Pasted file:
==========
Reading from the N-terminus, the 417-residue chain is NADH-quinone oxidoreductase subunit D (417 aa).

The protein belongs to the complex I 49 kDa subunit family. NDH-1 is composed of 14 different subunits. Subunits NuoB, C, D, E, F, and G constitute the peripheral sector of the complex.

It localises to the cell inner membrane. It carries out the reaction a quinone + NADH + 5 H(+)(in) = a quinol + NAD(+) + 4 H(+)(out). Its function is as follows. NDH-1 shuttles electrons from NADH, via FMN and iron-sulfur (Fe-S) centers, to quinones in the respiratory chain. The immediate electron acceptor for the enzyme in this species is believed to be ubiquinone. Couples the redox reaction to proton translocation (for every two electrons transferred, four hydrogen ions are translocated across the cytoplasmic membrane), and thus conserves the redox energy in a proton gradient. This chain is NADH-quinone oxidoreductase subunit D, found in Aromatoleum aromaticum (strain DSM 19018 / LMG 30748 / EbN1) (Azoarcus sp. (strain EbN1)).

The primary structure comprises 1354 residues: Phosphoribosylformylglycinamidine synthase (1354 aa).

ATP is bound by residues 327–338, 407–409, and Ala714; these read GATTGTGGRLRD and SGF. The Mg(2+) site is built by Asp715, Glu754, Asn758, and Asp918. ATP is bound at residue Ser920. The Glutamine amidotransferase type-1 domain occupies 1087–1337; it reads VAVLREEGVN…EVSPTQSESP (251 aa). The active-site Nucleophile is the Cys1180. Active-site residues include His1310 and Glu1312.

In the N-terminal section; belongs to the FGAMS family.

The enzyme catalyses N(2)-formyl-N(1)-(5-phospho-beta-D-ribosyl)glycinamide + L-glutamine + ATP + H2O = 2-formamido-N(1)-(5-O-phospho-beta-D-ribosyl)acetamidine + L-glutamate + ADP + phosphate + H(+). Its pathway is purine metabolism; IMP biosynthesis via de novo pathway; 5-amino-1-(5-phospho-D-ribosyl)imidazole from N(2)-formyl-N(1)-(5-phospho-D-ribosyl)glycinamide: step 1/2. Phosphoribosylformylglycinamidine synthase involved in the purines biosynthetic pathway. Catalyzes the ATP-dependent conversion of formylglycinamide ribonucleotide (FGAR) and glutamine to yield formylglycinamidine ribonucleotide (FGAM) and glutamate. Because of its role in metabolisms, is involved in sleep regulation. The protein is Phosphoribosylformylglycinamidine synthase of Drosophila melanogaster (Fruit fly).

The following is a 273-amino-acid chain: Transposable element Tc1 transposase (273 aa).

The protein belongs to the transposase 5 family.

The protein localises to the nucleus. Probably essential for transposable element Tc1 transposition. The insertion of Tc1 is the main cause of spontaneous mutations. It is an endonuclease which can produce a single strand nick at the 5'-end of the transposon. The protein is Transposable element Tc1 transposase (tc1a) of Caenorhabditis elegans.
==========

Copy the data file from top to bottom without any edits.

Reading from the N-terminus, the 417-residue chain is NADH-quinone oxidoreductase subunit D (417 aa).

The protein belongs to the complex I 49 kDa subunit family. NDH-1 is composed of 14 different subunits. Subunits NuoB, C, D, E, F, and G constitute the peripheral sector of the complex.

It localises to the cell inner membrane. It carries out the reaction a quinone + NADH + 5 H(+)(in) = a quinol + NAD(+) + 4 H(+)(out). Its function is as follows. NDH-1 shuttles electrons from NADH, via FMN and iron-sulfur (Fe-S) centers, to quinones in the respiratory chain. The immediate electron acceptor for the enzyme in this species is believed to be ubiquinone. Couples the redox reaction to proton translocation (for every two electrons transferred, four hydrogen ions are translocated across the cytoplasmic membrane), and thus conserves the redox energy in a proton gradient. This chain is NADH-quinone oxidoreductase subunit D, found in Aromatoleum aromaticum (strain DSM 19018 / LMG 30748 / EbN1) (Azoarcus sp. (strain EbN1)).

The primary structure comprises 1354 residues: Phosphoribosylformylglycinamidine synthase (1354 aa).

ATP is bound by residues 327–338, 407–409, and Ala714; these read GATTGTGGRLRD and SGF. The Mg(2+) site is built by Asp715, Glu754, Asn758, and Asp918. ATP is bound at residue Ser920. The Glutamine amidotransferase type-1 domain occupies 1087–1337; it reads VAVLREEGVN…EVSPTQSESP (251 aa). The active-site Nucleophile is the Cys1180. Active-site residues include His1310 and Glu1312.

In the N-terminal section; belongs to the FGAMS family.

The enzyme catalyses N(2)-formyl-N(1)-(5-phospho-beta-D-ribosyl)glycinamide + L-glutamine + ATP + H2O = 2-formamido-N(1)-(5-O-phospho-beta-D-ribosyl)acetamidine + L-glutamate + ADP + phosphate + H(+). Its pathway is purine metabolism; IMP biosynthesis via de novo pathway; 5-amino-1-(5-phospho-D-ribosyl)imidazole from N(2)-formyl-N(1)-(5-phospho-D-ribosyl)glycinamide: step 1/2. Phosphoribosylformylglycinamidine synthase involved in the purines biosynthetic pathway. Catalyzes the ATP-dependent conversion of formylglycinamide ribonucleotide (FGAR) and glutamine to yield formylglycinamidine ribonucleotide (FGAM) and glutamate. Because of its role in metabolisms, is involved in sleep regulation. The protein is Phosphoribosylformylglycinamidine synthase of Drosophila melanogaster (Fruit fly).

The following is a 273-amino-acid chain: Transposable element Tc1 transposase (273 aa).

The protein belongs to the transposase 5 family.

The protein localises to the nucleus. Probably essential for transposable element Tc1 transposition. The insertion of Tc1 is the main cause of spontaneous mutations. It is an endonuclease which can produce a single strand nick at the 5'-end of the transposon. The protein is Transposable element Tc1 transposase (tc1a) of Caenorhabditis elegans.